religious art from nonbelievers


Rarely have I seen a spectacle so disheartening as the cheerless, trash-strewn one-room flat that serves as the set for the Roundabout Theatre Company’s off-Broadway revival of John Osborne’s “Look Back in Anger.” In this production, reviewed elsewhere in today’s Journal, the only hint of beauty comes from the radio on which the play’s unhappy characters listen to Ralph Vaughan Williams’s radiant Fifth Symphony. Small wonder that it should offer them a glimpse of comfort and joy in the midst of their emotional turmoil. Like so much of Vaughan Williams’s music, the Fifth Symphony, which was composed during World War II, is deeply spiritual in tone, and it’s no surprise to learn that it was based on themes from his operatic version of “The Pilgrim’s Progress.” Here’s the surprise: Vaughan Williams was a lifelong agnostic. Now that the boutique atheism of such aggressive secularists as Richard Dawkins, Sam Harris and Christopher Hitchens has become chic, you might well ask yourself why any unbelieving artist would bother to turn his hand to the making of religious art. Indeed, most of the modern novelists who have placed matters of faith at the center of their work have been, like Graham Greene, C.S. Lewis, François Mauriac and Flannery O’Connor, believers of one sort or another. But in every other branch of art, great works of devotional art have been created by skeptics, not a few of whom were fire-breathingly militant about their doubt.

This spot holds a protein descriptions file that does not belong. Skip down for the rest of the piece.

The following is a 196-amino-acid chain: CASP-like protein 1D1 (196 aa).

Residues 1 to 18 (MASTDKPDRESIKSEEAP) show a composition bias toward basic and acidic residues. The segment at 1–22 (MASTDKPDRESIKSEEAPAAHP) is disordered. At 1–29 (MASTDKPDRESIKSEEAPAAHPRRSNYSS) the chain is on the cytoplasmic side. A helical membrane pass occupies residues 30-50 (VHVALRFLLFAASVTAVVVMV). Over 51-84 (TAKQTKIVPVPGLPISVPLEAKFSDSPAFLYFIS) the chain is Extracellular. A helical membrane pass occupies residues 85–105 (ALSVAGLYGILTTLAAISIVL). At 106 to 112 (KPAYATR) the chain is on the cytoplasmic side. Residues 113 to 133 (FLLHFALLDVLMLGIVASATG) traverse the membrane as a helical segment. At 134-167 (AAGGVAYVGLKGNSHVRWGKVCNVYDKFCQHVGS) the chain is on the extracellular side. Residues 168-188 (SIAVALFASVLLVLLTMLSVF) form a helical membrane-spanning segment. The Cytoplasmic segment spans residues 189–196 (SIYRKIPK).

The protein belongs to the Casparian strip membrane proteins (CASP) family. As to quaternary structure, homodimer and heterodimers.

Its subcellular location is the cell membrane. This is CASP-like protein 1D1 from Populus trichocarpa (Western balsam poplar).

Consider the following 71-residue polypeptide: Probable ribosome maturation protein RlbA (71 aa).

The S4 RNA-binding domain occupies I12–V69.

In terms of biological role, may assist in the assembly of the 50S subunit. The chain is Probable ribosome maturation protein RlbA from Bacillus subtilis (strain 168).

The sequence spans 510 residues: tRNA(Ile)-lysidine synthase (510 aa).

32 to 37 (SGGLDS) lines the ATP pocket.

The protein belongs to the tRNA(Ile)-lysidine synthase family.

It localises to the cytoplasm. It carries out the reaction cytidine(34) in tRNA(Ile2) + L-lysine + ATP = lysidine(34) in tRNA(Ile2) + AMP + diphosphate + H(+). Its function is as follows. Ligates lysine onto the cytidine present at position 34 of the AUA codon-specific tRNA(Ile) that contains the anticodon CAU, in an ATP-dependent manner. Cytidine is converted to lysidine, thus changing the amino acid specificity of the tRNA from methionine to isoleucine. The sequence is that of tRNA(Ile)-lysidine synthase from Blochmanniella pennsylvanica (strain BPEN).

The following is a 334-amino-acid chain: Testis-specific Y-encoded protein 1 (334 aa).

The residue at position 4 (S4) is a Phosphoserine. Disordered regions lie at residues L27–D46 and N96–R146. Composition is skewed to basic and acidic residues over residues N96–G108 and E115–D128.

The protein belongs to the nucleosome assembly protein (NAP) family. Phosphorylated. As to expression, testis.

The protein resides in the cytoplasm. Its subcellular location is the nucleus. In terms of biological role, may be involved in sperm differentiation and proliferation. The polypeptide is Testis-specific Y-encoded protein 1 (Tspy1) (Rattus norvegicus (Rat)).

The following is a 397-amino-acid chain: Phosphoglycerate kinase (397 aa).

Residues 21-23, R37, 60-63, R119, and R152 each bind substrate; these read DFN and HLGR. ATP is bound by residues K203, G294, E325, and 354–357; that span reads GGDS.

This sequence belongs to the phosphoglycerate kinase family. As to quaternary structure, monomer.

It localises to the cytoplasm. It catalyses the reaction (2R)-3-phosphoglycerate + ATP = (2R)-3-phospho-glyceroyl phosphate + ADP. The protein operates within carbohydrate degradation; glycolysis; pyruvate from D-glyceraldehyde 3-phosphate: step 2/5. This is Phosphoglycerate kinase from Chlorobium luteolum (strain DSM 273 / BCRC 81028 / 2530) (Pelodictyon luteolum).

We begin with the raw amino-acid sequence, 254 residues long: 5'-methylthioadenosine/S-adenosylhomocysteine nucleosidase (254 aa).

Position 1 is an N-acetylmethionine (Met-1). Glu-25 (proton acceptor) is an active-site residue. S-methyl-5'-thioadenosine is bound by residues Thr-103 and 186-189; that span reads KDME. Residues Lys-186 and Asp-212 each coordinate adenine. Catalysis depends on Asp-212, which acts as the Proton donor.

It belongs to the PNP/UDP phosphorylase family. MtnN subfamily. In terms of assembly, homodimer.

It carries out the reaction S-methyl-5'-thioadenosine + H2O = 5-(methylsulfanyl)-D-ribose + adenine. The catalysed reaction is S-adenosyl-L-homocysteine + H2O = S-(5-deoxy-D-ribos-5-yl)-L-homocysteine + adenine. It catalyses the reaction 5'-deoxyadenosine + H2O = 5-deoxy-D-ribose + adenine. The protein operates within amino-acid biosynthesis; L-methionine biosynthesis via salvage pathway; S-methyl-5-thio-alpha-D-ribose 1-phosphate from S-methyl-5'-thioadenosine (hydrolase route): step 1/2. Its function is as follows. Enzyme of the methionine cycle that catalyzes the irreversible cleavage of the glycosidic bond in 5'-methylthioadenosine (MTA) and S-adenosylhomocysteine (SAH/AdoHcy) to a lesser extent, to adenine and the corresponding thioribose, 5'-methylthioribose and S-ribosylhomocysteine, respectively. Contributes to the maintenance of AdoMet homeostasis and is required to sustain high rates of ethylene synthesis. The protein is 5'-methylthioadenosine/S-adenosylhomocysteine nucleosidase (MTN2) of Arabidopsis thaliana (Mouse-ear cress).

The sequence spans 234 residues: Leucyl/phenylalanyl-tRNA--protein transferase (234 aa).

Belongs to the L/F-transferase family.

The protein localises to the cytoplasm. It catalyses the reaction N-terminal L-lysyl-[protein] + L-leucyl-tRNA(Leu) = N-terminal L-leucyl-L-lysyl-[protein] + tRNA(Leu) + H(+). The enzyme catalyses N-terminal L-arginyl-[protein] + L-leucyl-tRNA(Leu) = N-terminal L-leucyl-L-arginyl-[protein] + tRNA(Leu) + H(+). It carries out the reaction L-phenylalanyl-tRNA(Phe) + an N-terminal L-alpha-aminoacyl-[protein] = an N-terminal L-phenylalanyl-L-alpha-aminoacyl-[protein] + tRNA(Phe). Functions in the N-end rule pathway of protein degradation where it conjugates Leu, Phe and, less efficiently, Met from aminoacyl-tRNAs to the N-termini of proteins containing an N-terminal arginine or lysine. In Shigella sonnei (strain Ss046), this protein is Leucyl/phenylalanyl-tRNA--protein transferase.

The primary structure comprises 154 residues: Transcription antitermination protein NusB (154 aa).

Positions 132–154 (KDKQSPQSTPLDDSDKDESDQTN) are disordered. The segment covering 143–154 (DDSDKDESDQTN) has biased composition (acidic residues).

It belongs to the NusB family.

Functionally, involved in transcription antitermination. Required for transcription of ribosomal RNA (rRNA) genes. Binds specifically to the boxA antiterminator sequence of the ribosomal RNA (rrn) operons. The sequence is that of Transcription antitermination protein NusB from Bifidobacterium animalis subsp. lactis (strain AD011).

more from Terry Teachout at the WSJ here.